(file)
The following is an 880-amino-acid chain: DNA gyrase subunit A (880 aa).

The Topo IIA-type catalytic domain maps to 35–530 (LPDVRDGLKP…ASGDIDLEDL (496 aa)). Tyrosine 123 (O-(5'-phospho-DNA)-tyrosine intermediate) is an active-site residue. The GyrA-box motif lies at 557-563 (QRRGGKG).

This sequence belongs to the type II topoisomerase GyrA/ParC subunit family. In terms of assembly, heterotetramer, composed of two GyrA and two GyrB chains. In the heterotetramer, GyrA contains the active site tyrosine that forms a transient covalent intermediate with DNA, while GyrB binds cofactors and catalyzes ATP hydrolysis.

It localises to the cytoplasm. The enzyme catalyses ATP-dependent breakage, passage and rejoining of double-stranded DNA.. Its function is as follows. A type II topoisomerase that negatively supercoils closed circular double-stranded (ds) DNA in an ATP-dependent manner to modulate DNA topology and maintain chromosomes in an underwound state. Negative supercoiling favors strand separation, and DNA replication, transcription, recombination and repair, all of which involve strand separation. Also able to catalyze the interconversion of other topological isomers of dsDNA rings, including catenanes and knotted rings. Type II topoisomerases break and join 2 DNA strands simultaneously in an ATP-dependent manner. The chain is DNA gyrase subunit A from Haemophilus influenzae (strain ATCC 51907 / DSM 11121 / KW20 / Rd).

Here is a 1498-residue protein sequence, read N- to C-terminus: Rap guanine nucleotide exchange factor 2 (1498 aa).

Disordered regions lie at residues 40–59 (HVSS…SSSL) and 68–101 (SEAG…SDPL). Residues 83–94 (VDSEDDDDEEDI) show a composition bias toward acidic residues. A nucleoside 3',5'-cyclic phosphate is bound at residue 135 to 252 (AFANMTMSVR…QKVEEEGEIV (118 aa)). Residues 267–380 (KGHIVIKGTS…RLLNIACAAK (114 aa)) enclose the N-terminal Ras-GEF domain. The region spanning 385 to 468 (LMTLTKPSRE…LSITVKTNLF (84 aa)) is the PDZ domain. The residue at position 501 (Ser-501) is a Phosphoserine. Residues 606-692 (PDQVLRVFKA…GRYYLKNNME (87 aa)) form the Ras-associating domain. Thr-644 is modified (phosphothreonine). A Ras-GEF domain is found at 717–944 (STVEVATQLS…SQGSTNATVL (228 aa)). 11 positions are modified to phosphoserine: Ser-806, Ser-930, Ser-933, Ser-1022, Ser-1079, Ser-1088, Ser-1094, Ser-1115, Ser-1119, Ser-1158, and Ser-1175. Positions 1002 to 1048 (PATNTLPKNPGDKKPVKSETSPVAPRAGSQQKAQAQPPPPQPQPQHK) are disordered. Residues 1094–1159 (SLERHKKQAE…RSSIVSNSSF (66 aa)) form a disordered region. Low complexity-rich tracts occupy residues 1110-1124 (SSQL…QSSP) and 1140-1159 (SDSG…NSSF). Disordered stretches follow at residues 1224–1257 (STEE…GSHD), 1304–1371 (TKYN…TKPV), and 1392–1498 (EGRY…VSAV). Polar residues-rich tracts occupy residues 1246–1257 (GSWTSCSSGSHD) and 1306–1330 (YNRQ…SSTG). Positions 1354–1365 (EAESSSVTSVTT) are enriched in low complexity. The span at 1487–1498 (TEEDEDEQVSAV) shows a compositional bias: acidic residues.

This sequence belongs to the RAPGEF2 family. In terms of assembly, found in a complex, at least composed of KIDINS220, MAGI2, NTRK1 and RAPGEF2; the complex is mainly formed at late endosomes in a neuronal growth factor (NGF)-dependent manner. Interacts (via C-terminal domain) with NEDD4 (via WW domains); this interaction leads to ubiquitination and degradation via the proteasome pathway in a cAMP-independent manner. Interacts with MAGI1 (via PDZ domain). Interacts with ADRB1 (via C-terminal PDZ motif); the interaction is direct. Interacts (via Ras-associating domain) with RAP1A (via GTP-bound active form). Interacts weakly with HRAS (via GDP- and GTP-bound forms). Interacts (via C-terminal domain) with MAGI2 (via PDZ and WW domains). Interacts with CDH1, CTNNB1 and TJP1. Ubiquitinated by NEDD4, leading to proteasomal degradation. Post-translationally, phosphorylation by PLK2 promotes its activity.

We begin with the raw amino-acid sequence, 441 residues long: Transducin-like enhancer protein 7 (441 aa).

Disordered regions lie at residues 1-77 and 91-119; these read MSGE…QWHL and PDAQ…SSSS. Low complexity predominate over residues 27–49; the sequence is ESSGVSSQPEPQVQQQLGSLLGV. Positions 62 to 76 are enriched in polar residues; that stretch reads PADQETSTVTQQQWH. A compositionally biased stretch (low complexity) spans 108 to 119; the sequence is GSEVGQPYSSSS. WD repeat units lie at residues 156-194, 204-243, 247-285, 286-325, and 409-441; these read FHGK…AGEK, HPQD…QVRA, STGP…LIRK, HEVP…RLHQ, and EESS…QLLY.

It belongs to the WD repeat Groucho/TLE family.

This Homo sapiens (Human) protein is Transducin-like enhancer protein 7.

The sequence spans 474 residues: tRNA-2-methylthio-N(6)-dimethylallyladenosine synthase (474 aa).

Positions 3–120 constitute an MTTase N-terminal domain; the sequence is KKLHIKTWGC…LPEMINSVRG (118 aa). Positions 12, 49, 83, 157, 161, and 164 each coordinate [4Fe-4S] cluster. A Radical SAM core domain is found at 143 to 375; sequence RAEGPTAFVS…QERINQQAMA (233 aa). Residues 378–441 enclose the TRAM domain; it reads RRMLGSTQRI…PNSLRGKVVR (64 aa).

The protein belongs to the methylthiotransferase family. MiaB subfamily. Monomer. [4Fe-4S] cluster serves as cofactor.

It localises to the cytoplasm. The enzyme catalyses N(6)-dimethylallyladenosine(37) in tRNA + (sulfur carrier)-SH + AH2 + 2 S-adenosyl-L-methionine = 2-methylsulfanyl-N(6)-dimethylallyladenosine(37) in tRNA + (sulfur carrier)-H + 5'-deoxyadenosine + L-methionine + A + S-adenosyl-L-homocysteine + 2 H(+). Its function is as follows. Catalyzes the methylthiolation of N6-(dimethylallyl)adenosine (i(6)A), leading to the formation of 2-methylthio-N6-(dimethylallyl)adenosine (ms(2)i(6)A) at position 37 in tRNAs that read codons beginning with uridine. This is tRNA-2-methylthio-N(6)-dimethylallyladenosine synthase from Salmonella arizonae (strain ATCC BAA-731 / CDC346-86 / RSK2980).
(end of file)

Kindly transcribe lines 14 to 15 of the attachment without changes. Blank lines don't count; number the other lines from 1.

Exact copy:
The protein belongs to the methylthiotransferase family. MiaB subfamily. Monomer. [4Fe-4S] cluster serves as cofactor.

It localises to the cytoplasm. The enzyme catalyses N(6)-dimethylallyladenosine(37) in tRNA + (sulfur carrier)-SH + AH2 + 2 S-adenosyl-L-methionine = 2-methylsulfanyl-N(6)-dimethylallyladenosine(37) in tRNA + (sulfur carrier)-H + 5'-deoxyadenosine + L-methionine + A + S-adenosyl-L-homocysteine + 2 H(+). Its function is as follows. Catalyzes the methylthiolation of N6-(dimethylallyl)adenosine (i(6)A), leading to the formation of 2-methylthio-N6-(dimethylallyl)adenosine (ms(2)i(6)A) at position 37 in tRNAs that read codons beginning with uridine. This is tRNA-2-methylthio-N(6)-dimethylallyladenosine synthase from Salmonella arizonae (strain ATCC BAA-731 / CDC346-86 / RSK2980).